The ultimate guide to ICO selection
With the recent influx of ICO offerings and in the aftermath of the recent Chinese ban, I like to offer several guidelines for how to select an ICO for investment.
ICO is an excellent mechanism for entrepreneurs and startups to raise funds without giving up equity. It is also an excellent tool for small investors to invest in technology startups. However the wild west like environment surrounding this type of crowdfunding has lead to proliferation of low quality offering which are only likely to enrich their seller and not provide real value to the buyer. See many examples here
Before you read on, please understand that I’m also shamelessly promoting my company crowdfunding campaign https://www.jelurida.com/ico
So what should you look for before investing in an ICO?
Here are some pre-conditions which will allow you to quickly filter out ICO offerings which are unlikely to deliver on their promise
- The ICO has no Whitepaper or has no legally binding terms & conditions document — skip
- The ICO has a Whitepaper that describes what the team would like to achieve but without any technical explanation and measurable milestones and description of how the raised funds will be spent — this team likely lacks the technical skills to implement its plan — skip
- Is the ICO backed by celeb, rock star, rapper or even a rock star investor — this should generally ring some alarm bells, since if the team had a real product to sell they wouldn’t need this, however, this can also characterize a legitimate product with aggressive marketing — continue with caution
- The token issued by the ICO promises a share in the company or some sort of voting rights or decision making which may characterize it as share or security — this team may run into issues with the authorities — continue with caution
- The team behind the ICO has no proven domain specific expertise in decentralized applications development — finding experienced blockchain developers is a very difficult task these days, and this could hint that the team is just hitchhiking on the ICO trend — continue with caution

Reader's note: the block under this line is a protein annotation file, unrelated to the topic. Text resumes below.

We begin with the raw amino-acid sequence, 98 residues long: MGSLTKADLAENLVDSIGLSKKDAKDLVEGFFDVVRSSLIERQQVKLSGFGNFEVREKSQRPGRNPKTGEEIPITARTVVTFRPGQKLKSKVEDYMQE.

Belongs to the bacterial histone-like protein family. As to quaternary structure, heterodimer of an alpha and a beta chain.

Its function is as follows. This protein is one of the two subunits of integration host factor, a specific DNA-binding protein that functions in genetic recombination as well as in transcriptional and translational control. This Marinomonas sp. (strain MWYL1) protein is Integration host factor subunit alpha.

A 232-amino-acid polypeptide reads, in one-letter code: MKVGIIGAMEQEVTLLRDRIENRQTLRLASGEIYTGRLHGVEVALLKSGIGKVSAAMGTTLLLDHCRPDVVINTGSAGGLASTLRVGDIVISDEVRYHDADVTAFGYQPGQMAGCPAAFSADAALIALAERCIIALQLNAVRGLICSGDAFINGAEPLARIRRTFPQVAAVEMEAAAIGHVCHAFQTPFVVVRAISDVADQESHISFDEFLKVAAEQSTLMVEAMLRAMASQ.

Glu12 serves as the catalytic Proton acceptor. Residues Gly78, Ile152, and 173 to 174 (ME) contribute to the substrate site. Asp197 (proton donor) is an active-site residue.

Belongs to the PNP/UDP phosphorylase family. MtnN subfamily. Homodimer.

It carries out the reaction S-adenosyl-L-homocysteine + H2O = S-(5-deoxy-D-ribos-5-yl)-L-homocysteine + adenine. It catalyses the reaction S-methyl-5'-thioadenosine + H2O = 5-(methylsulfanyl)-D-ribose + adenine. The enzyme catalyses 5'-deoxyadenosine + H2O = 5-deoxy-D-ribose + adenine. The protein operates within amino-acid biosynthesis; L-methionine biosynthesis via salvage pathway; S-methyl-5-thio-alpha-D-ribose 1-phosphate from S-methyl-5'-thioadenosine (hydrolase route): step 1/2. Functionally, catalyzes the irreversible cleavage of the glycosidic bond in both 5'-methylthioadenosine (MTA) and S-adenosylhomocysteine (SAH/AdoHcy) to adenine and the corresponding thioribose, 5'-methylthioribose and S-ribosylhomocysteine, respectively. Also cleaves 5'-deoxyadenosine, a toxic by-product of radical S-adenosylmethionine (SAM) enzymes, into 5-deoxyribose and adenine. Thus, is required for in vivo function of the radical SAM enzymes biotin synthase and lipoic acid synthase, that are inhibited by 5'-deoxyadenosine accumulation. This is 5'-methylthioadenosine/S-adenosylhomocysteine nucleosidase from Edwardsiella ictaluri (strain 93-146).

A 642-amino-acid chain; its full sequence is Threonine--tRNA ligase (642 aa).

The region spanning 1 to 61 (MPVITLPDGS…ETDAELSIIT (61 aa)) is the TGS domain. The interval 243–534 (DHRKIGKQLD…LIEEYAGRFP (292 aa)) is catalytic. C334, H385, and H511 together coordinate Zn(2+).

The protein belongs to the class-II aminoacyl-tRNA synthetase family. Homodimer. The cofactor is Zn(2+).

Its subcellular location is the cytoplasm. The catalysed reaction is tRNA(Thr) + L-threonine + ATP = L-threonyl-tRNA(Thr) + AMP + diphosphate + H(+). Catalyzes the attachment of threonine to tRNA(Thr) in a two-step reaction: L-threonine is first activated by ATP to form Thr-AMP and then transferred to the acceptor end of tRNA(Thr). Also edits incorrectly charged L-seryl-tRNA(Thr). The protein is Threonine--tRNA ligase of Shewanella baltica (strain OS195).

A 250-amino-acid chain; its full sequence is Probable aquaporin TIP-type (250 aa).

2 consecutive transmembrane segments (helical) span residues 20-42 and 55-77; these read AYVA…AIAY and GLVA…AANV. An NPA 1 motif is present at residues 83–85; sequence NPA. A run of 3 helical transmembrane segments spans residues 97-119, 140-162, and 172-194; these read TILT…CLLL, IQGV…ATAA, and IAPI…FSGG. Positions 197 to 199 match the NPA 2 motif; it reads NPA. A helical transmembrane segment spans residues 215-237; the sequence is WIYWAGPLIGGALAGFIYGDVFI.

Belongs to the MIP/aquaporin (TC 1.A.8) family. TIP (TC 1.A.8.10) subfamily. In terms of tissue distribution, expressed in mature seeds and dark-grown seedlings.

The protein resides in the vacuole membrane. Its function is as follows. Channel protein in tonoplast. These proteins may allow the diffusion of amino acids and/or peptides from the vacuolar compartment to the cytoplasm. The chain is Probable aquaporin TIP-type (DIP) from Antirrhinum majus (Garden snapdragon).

- The team sold large proportion of the tokens in a pre-sale to private investors before the public offering or keeps large proportion of the tokens to itself — this represents in general a bad business practice in my view but can be excused as a necessary step in order to fund legal and marketing activities — continue with caution
Now that we skipped or marked the suspicious offerings, let’s deep dive into the actual application.
As an investor you have to realize that the token you’ll receive is first and foremost an operational token used to participate in an application or service developed by the ICO team. Whether or not you’ll use this token for its intended purpose or as a speculative investment its up to you, but I seriously recommend to evaluate the functionality of the token before buying it.
To better analyze this, let’s separate the ICO offerings into two types, blockchain infrastructure token and blockchain based token.
Blockchain infrastructure token represents a stake in a future blockchain or decentralized ledger technology. When looking into this type of token, check if the team already has substantial technology and intellectual property which they develop on top of (this is a good sign) or if they are going to clone a product that someone else has developed (this is a bad sign) or even worse if they are planning to start from scratch.
Now consider that blockchain technology is notoriously difficult to develop, it is difficult to parallelize and requires deep understanding of security and cryptography, skills that the typical corporate developer typically lacks.
Therefore if the team behind the ICO does not control a key component which represents significant intellectual property, then there is a huge risk that even if they have a good idea, someone else will steal it and develop it before them.
Blockchain based token represents a token which is traded on top of an existing blockchain infrastructure such as Ethereum or NXT. When evaluating this type of token, I recommend that you use the ability to scale as a primary filtering criteria. Many of the recently issued ICO tokens and the ones in the pipeline, completely ignores scaling issues. These tokens are easy to spot but I leave it to the reader as an exercise. When evaluating the application represented by these (mostly Ethereum based) tokens, it easy to calculate that even if the team fully delivers on its promises, the scale of transactions required by the application, is on an order of magnitude higher than what the Ethereum protocol can support. Let alone that this token will need to compete with 100’s or 1000’s of other applications on the same blockchain space.
Therefore when looking into blockchain based tokens, you need to take great care and understand how the token will scale behind what can be provided by existing blockchain infrastructure.
To summarize, ICO represents a very attractive option to raise funds for the both entrepreneurs and small investors. However investors are urged to use caution when evaluating ICO offerings and only invest in those offerings which represent real technological breakthrough and pragmatic solutions to real problems.